Live Review: Seán McGowan / Happy Accidents / Scarecrow Boat @ The Loft, Southampton - 16/09/17

Written by Daniel Rourke

This time last year Southampton's Seán McGowan was downtrodden, with his mind set on calling it quits on his career as a musician. Yearning for a break, it took McGowan months to decide what to do. Eventually, he decided he would get his head down and try to achieve the impossible.

A year on, McGowan is preparing to take to the stage for his biggest - sold out - headline show to date, in his hometown of Southampton, and he's brought some friends along for the ride.

Shortly after doors, local band Scarecrow Boat take to the stage with the intention of livening the crowd up for the evening ahead. Despite their liveliness, the openers are not really needed, with the room already packed to the rafters as chants of: "Deano" echo throughout the set. To their credit, Scarecrow Boat take on the responsibility of opening the show impressively well, as their set flows perfectly and even encourages pockets of the room to move their feet.

Almost as soon as Scarecrow Boat finish, Happy Accidents bundle onto the stage. Similar to McGowan, the London trio have been enjoying a rather successful year themselves, as the buzz around the indie-punk band continues to grow. The band impressively manoeuvre through tracks from their debut album, 'You Might Be Right,' occasionally breaking them up with unreleased material - including a track which sees drummer Phoebe Cross take on the responsibility of lead vocals for the first time.

Despite the anticipation in the room growing, as McGowan's stage time edges closer and closer, there's an appreciation in the crowd that doesn't go amiss. There's dancing and singing throughout the set, and closer Leaving Parties Early draws the biggest singalong of Happy Accidents' set. It's clear to see why this charismatic trio are gaining such a buzz, and on the basis of this performance, it's only going to increase.

The clock strikes 9:45 and McGowan and his band wander onto the stage to a reception that shook the room. The cheers and chants of: "Deano" soon settle, as McGowan opens with spoken word piece Gag, Pt. 1. However the silence doesn't last long, as Clean Conscience, £5.25 and Applecore all evoke mass singalongs, jumping and beer spilling, before Never Let Us In sees the room erupt into a noise so loud that it's sure to be heard from McGowan's old stomping ground, The Joiners.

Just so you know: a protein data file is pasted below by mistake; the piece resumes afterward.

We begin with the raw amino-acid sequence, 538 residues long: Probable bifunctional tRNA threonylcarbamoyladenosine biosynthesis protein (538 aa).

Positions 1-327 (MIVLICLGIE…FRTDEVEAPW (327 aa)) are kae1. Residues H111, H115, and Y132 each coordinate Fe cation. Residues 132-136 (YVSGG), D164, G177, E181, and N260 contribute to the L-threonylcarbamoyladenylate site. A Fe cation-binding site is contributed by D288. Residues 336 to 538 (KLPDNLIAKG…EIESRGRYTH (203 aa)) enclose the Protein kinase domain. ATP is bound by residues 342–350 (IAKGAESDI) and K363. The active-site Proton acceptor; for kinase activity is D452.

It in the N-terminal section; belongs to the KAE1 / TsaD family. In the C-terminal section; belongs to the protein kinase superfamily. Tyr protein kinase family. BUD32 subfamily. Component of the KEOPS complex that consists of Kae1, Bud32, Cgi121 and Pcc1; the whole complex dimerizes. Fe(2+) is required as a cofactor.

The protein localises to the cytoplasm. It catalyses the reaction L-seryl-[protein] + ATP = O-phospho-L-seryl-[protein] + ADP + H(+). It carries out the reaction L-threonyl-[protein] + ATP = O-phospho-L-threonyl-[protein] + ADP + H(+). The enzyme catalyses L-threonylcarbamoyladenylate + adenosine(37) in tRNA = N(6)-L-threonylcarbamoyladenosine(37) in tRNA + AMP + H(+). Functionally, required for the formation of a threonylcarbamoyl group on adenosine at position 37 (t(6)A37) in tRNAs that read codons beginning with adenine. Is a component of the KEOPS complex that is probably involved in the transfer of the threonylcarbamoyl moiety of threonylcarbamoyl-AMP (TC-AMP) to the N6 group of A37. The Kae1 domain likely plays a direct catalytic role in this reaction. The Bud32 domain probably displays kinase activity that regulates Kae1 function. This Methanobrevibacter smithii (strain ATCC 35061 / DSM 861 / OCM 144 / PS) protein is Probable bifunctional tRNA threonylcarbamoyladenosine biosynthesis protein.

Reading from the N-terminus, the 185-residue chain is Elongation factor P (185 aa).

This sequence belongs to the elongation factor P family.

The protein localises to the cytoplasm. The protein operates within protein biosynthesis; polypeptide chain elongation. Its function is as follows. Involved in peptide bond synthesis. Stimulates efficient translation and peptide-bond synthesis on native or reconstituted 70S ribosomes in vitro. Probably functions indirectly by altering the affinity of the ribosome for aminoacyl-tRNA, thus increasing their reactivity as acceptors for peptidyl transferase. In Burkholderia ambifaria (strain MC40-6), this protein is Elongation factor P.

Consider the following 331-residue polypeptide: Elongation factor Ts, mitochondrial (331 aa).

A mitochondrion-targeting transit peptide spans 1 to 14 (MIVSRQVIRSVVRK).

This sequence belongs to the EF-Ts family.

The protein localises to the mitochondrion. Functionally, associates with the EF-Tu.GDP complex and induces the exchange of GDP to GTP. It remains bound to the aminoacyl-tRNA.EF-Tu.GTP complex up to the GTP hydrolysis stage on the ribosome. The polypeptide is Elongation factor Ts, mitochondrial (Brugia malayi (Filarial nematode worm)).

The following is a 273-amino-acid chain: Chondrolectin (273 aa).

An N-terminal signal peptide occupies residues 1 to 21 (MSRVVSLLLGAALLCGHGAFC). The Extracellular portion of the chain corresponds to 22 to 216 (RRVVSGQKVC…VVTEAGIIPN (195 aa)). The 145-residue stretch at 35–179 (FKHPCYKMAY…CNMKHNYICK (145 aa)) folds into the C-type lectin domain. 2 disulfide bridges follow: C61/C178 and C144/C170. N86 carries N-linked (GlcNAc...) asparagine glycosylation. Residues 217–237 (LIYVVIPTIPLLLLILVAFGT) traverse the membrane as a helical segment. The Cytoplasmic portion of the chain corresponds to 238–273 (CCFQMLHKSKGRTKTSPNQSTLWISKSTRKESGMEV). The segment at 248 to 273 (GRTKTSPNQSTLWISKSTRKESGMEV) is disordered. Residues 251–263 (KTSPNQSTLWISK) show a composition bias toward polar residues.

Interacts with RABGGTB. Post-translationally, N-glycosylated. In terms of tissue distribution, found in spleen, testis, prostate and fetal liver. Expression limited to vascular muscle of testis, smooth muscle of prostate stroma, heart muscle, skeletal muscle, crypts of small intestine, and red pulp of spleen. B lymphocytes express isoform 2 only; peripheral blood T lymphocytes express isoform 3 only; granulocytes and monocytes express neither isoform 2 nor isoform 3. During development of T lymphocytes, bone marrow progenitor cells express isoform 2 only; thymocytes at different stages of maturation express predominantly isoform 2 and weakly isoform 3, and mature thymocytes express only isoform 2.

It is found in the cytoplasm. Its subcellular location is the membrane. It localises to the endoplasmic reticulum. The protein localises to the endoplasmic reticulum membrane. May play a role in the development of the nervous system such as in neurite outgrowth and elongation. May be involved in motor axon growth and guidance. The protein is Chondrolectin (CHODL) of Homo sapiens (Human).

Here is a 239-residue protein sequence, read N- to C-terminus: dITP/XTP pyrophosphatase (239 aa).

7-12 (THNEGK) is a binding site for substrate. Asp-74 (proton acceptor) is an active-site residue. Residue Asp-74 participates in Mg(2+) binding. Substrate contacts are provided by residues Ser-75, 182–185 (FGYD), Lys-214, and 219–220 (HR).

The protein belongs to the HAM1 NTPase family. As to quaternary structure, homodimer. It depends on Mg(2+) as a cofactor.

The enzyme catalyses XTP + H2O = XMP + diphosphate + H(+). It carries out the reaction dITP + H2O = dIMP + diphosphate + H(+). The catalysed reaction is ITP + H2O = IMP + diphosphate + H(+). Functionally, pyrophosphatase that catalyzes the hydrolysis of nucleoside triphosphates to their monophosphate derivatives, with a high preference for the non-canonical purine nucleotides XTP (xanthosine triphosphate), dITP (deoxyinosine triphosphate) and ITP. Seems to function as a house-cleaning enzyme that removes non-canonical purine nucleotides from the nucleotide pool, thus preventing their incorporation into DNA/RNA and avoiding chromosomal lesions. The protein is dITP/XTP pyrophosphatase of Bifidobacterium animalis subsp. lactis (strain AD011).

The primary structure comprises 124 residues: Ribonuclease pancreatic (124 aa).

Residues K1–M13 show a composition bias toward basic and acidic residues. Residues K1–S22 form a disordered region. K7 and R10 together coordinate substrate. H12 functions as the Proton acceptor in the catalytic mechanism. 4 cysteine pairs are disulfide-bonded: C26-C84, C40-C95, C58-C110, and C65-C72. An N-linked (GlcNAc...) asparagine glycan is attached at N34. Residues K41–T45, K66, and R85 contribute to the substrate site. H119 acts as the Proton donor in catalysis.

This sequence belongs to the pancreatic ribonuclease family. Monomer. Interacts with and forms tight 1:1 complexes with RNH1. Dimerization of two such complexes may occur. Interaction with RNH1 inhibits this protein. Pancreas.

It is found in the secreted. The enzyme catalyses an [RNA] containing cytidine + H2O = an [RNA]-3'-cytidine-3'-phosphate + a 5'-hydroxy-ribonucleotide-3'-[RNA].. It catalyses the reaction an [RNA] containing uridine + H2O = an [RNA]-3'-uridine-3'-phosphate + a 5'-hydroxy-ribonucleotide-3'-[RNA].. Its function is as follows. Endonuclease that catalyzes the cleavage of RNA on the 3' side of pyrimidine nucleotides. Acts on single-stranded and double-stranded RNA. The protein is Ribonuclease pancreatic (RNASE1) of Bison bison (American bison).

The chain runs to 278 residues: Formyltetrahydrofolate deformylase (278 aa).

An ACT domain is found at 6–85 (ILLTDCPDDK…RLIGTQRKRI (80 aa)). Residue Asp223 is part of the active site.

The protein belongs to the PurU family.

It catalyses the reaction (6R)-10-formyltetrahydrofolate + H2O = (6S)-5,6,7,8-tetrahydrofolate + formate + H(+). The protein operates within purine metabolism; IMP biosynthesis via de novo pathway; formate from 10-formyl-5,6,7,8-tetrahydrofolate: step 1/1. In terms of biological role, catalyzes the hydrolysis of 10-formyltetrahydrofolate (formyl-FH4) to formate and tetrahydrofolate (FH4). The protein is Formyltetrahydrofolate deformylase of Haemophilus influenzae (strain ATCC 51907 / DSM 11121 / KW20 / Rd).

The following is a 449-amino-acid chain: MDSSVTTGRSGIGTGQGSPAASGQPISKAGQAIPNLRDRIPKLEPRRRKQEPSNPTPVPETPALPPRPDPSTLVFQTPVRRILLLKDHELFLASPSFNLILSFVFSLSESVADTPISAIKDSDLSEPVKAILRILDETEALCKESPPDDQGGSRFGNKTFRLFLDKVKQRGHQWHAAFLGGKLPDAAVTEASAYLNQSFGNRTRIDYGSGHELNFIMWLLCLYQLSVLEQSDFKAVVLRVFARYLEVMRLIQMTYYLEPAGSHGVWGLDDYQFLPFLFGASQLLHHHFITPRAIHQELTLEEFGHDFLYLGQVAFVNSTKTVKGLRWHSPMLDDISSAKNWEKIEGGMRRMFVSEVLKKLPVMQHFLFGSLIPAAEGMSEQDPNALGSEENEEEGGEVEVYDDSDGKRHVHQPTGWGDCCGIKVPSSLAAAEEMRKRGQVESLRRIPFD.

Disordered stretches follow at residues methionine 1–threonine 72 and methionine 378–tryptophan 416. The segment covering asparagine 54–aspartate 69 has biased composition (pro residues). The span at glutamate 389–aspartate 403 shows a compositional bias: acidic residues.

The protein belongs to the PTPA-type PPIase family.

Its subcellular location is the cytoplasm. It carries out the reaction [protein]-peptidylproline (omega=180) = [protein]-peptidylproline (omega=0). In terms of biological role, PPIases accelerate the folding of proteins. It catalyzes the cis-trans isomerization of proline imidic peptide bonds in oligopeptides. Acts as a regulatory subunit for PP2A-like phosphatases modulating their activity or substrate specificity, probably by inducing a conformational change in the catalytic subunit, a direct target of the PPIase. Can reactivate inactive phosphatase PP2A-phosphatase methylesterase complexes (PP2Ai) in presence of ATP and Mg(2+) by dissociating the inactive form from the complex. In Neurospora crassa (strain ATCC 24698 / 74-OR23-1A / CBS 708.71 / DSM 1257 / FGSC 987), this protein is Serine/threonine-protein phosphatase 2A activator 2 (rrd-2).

As McGowan attacks the microphone with tales of working-class struggles, the messiness of a night out gone wrong, and coming together in unity, there's something special happening in the room. The unity that McGowan clambers for is there, there's working and middle-class people from various backgrounds embracing each other, sharing both the fun and wisdom that's being passed through the PA system.

Following McGowan's first full band tour last year, there were some doubts about how well it worked. While the unreleased tracks that were recorded with a band in mind hit hard, the older tracks seemed forced. That isn't the case here though, with tracks such as Neverland working a lot better than they previously did.

With the clock winding down, the band exit the stage and McGowan takes a breather with several acoustic tracks. While the acoustic tracks produce some nice moments, it isn't until the band return and the opening chords of This Old Town hit that the full force of a Seán McGowan crowd is seen. The Loft explodes into a hurricane of flailing bodies and beer, that only stops to belt out the chorus of the track. The moment is then made even more special as all of the bands on the bill, as well as singer-songwriter Patrick Craig, pile onto the stage to provide backing vocals for the huge chorus.

Visibly in awe, McGowan brings the set to a close with a beautifully haunting rendition of Millbrook Road, before closing on No Show, the lead single on new EP, 'Graft & Grief'.

While Seán McGowan and his band are a force to be reckoned with live, it's his crowd that make things extra special tonight. Between the passionate chants and the relentless energy, it's clear Southampton isn't hanging onto the coat tales of a famous friend - let's face it, McGowan isn't quite St. Joe Strummer, yet. Instead, it shows the strength of the scene in Southampton, as well as the unity and love they have for an emphatic songwriter and performer.